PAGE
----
Flooding

Information on how our Highways Department and maintenance contractors work to keep our roads safe during floods and freshet season, monitoring conditions, informing the public and repairing any damage.

Fighting a Flood: Highway 20, One Year Later

Fighting a Flood - Highway 20, One Year Later

Just 12 months ago, Highway 20, between Tatla Lake and Bella Coola, was reopened after more than 200 millimetres of rain (a once in every 200 year event) fell over a 36-hour period, flooding the area. The route was impassable at 12 locations. Seventeen days later it was reopened. And, if you drove over it today, you’d see new blacktop coating the damaged sections, stream channels and crossings re-established and traffic signs, once half covered with water, standing tall...

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Resisting the Rising Waters – Flood Preparation and Response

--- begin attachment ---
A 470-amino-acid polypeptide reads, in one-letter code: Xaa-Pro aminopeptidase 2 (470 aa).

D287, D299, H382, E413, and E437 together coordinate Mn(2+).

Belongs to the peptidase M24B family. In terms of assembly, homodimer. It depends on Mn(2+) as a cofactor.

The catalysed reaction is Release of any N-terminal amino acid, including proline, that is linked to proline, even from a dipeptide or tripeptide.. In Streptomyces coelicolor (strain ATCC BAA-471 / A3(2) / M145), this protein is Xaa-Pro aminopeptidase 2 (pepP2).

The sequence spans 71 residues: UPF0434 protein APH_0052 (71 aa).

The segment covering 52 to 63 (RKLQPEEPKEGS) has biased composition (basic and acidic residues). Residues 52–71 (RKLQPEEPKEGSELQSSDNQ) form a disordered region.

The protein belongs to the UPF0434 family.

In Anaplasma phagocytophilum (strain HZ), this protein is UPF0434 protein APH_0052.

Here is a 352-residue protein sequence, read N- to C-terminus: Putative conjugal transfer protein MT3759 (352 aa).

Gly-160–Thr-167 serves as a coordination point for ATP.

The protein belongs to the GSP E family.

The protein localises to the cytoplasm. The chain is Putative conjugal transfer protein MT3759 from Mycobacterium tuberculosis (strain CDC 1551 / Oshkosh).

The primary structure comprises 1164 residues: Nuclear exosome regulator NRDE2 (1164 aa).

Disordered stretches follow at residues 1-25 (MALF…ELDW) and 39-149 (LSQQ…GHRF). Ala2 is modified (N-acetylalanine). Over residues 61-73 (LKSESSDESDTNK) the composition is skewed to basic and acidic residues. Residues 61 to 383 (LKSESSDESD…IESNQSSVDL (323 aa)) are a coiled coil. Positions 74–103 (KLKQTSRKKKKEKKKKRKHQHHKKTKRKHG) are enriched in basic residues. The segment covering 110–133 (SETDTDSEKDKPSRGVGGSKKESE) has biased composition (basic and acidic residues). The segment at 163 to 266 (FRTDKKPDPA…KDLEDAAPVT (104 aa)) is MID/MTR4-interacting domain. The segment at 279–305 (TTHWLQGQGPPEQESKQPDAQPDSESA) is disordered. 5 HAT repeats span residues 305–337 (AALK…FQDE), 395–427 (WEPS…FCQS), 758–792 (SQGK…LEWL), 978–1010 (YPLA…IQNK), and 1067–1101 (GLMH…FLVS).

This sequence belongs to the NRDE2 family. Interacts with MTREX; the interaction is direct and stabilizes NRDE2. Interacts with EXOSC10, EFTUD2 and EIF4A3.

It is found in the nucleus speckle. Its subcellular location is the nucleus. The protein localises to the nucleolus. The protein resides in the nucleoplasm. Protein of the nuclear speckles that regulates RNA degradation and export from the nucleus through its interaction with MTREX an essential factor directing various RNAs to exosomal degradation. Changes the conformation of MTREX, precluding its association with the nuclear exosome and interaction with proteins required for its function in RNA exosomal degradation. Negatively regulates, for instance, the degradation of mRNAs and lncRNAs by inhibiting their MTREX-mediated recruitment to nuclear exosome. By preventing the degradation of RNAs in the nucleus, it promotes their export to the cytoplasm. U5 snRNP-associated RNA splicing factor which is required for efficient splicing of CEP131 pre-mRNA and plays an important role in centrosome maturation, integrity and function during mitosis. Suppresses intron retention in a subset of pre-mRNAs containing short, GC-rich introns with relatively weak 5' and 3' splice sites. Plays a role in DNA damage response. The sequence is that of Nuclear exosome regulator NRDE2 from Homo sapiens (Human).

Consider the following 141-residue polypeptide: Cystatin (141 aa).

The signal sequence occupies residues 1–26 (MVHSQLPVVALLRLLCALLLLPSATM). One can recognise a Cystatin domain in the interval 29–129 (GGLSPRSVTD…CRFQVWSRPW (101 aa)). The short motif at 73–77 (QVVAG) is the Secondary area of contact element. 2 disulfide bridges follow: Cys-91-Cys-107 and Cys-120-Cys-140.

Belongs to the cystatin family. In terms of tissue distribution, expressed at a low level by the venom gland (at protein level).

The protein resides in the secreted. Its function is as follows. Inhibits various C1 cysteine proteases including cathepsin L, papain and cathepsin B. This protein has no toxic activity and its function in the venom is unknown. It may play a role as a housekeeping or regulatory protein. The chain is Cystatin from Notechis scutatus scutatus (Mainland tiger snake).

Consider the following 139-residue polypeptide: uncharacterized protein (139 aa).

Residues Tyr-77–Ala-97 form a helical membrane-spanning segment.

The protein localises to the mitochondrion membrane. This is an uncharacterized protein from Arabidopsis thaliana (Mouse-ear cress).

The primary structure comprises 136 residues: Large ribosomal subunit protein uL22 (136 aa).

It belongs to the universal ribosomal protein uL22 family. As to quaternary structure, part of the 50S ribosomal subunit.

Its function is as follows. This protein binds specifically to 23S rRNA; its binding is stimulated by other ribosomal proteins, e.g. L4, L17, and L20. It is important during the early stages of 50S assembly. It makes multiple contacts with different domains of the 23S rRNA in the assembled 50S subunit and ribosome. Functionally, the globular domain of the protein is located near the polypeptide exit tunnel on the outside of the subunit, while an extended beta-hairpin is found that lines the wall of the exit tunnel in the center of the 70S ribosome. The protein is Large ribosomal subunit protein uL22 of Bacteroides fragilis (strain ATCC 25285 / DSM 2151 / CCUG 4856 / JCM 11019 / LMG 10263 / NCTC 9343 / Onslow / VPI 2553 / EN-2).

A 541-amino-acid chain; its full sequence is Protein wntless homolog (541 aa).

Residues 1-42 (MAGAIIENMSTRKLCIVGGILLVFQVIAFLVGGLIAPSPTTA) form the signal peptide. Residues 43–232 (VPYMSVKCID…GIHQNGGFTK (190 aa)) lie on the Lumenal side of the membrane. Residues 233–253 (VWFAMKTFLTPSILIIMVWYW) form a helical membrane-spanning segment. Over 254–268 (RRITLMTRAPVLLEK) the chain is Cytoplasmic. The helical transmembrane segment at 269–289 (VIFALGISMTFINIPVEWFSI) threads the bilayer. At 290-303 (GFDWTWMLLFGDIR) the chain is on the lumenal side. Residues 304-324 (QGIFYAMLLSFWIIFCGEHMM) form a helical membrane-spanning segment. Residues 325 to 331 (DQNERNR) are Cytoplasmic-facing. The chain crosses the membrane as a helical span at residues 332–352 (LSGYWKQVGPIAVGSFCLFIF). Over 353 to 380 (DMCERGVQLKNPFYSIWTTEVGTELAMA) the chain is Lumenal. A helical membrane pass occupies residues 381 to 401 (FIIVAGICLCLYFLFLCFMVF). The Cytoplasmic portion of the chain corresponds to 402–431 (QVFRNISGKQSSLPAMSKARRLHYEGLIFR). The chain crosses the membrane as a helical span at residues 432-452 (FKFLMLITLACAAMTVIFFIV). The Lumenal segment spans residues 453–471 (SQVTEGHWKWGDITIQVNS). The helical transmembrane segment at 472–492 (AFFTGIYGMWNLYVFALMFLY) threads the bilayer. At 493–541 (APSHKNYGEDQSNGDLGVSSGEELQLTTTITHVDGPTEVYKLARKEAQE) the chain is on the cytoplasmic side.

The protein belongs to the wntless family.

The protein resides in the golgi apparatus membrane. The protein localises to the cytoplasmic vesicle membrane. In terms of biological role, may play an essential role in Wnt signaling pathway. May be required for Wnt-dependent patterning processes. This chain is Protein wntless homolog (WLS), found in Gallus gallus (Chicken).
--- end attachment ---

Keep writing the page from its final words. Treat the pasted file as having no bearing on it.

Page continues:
In a recent post, we’ve talked about spring freshet. But what happens when water levels start to rise? As we mentioned in the previous article, the River Forecast Centre monitors snow levels throughout the winter and, as the weather warms, we generally have a good idea of how much potential there is for flooding in different parts of B.C. That knowledge helps crews determine the amount of sand, gravel and rock that may be needed to protect our transportation...

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What is a Freshet? Hint: It’s Not an Air Freshener

So, what is freshet? While it sounds like it could be a brand of scented cleaner or facial tissue, freshet is the snow melt that typically occurs from April to July, in B.C. Freshet can become a problem when winter snow packs melt rapidly, overwhelming stream channels and creating floods. Happily, freshet flooding can usually be forecast by monitoring snow packs and weather, and examining stream capacity data. In the event of a flood threat or actual flood, the...

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